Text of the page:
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Separation and Gesture

Culling through an amazing amount of imagery after a long day of shooting can be a daunting task.

Whether on a long weekend or on an extended trip, we all go through this in one form or another. You may have one image that you remember on a shoot, that was particularly eventful that sticks in your mind.

You quickly go to that one shot as soon as you upload your images. You look at it and you’re not quite sure why it sings louder than the rest.

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Iceland’s Warming Visual Ecstasy Will End Someday.

For the last 20 years, our planet’s environment has been going through some amazing and highly noticeable changes. Some will argue of the semantics of global warming. But inserting one’s self into the midst of it will truly make you reflect. What does this mean? After a few trips to Iceland in the last couple years as a landscape photographer, I’ve reflected quite a bit about the future of Iceland’s Diamond Beach.

Being a creative, the camera is my brush and canvas, and it’s my most successful tool of expression. I’ve been able to capture the results of our warming planet in intriguing ways.

Many of the images seen of ice melting globally, from the Jakobshavn Glacier in Greenland, to the Pine Island Glacier in West Antarctica to the largest glacier in Europe Vatnajökull, (the one in Iceland I am most familiar with) show this global warming phenomenon. I’ve photographed this by product many times. By this, I’m referring to the many ice chunks washed up on Iceland’s black sand beaches as a direct result of climate change.


The beach ice is only found at this location, as Vatnajökull melts into the newly formed glacier lagoon. The phenomenon of a fresh water bay, formed only in recent years pushing chunks of ice into the ocean through an ever decreasing channel river. Its future as a river is finite, as well as the glacial chunks it pushes out onto a black sand beach through a narrow channel for eager photographers to capture through the lens.  Continue reading

The Human Flow of Life and Street Photography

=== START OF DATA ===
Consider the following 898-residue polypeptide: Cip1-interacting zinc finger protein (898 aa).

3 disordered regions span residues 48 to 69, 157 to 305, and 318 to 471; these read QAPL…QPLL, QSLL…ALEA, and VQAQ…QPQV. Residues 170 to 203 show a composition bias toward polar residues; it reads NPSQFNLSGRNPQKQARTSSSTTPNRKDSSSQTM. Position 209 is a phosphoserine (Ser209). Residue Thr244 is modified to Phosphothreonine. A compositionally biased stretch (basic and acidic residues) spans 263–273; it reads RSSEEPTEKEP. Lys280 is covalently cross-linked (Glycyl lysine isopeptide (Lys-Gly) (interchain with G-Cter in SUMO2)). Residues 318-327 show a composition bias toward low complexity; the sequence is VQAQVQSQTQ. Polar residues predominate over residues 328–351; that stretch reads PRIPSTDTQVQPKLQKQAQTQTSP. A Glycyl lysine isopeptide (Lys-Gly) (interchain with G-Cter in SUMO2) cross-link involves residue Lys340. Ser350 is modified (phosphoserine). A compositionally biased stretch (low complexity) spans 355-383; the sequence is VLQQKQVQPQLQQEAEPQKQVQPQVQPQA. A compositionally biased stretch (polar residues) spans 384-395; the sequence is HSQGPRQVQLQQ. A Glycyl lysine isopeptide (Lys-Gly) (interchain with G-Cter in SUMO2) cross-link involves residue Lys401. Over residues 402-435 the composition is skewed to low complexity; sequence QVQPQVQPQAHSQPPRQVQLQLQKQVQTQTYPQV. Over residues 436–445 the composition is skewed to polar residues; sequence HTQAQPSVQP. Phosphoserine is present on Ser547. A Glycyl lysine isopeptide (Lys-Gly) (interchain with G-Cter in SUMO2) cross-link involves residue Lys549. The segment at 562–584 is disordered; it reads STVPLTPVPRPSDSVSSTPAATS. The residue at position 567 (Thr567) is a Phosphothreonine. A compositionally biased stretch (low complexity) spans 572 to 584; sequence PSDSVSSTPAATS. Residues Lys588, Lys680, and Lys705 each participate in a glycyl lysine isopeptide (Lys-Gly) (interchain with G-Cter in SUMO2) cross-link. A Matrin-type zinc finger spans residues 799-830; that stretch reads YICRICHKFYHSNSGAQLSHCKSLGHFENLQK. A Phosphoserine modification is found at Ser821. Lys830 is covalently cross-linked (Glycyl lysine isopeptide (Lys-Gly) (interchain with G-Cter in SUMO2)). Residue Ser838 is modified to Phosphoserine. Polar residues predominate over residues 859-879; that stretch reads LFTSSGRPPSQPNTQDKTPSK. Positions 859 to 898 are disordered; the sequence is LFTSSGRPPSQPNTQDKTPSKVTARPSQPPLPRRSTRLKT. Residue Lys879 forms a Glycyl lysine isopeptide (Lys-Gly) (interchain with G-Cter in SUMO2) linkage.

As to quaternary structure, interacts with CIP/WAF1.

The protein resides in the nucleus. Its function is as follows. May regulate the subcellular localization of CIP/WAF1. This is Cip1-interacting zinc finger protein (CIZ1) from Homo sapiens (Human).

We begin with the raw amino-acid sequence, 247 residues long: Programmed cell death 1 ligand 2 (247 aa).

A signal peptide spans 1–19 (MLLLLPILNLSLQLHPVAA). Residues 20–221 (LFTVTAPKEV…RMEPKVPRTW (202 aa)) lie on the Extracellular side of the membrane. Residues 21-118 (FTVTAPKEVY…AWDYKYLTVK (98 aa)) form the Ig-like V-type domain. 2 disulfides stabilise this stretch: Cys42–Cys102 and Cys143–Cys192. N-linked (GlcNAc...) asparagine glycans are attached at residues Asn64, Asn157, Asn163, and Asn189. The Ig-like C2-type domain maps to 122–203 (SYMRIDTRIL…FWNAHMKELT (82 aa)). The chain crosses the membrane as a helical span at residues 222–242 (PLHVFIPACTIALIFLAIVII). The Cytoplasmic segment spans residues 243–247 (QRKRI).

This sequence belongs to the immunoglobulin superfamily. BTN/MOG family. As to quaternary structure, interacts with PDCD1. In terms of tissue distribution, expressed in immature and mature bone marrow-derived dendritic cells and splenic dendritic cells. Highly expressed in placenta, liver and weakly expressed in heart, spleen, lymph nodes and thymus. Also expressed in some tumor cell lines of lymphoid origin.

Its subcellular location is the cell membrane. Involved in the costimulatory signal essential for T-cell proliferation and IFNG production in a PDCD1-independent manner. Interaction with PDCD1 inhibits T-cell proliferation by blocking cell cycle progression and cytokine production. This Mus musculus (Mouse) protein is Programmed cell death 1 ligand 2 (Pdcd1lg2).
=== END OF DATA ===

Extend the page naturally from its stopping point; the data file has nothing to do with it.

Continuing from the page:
When using a DSLR on the streets and your subjects are human (not architecture), leave those multi focus long telephoto lenses at home. Prime, single focus lenses 35 to 50 mm, 1.2, 1.4 or 1.8’s rule on the streets! They’re small and unobtrusive and focus fast when you don’t want to make a fuss in some tight urban situations.

Remember, fast aperture lenses provide great background blur and isolation, making your subjects pop when those amazing street moments with mankind happen!

Get your camera ready for the action before it happens. I always like to take a few quick  test shots at a random object to get my exposure and focus right, a light post or street sign will do at about the same height or distance I expect my subjects to be. The odds are good I’m walking the same street where building shadows and sunlight will be in the same place for at least a city block, and something interersting in the human flow of life might happen!

Having your exposure set in advance really helps. This simple preparation will go a long way in helping you nail that epic street capture. Many magic moments are lost, while fumbling around with camera settings, not observing the streets, and not being aware how the light might affect your potential subjects.

Prepare a little in advance and have a great time!

All the best,
Mark Jansen

 

Iceland: Land of Contrasts for the Landscape Photographer

Every time we go to Iceland it’s different. The weather is very changeable in the late winter, and you can experience the whole range of the Icelandic climate.

That’s what makes our travel and photography workshops interesting and unique.

One of my favorite places on our Iceland workshop is the area outside of Vik where we are overlooking an amazing scene of sea stacks and shoreline. I have been there twice now in completely different conditions. One time it was snowy and grey creating a unique black and white image, even though it was shot in color. The second time, it was sunny with interesting afternoon light and beautiful cloud formations. Both times I was completely enthralled with the experience and created some interesting images as a result of the dramatic weather.

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Mark’s Photography Tips: Landscapes


Great landscape photos are captured when light is optimum. This could be early morning or just as the sun sets and a bit after. Captures are also great on the edge of storms or immersed in them. Dramatic skies rule and will provide great outcomes for the most part. Don’t fear stormy condition. Venture into them and explore.

Mark’s Photography Tips: Pre-visualize Your Image


Pre-Visualize your photo. Build an image in your mind, much like a fine art painter would do before putting paint to canvas. Then, think about the time of day, light, and composition for your image. Attempt to match it  as closely as possible to what you see in your minds eye before your photograph. Work your canvas before committing to your final capture.

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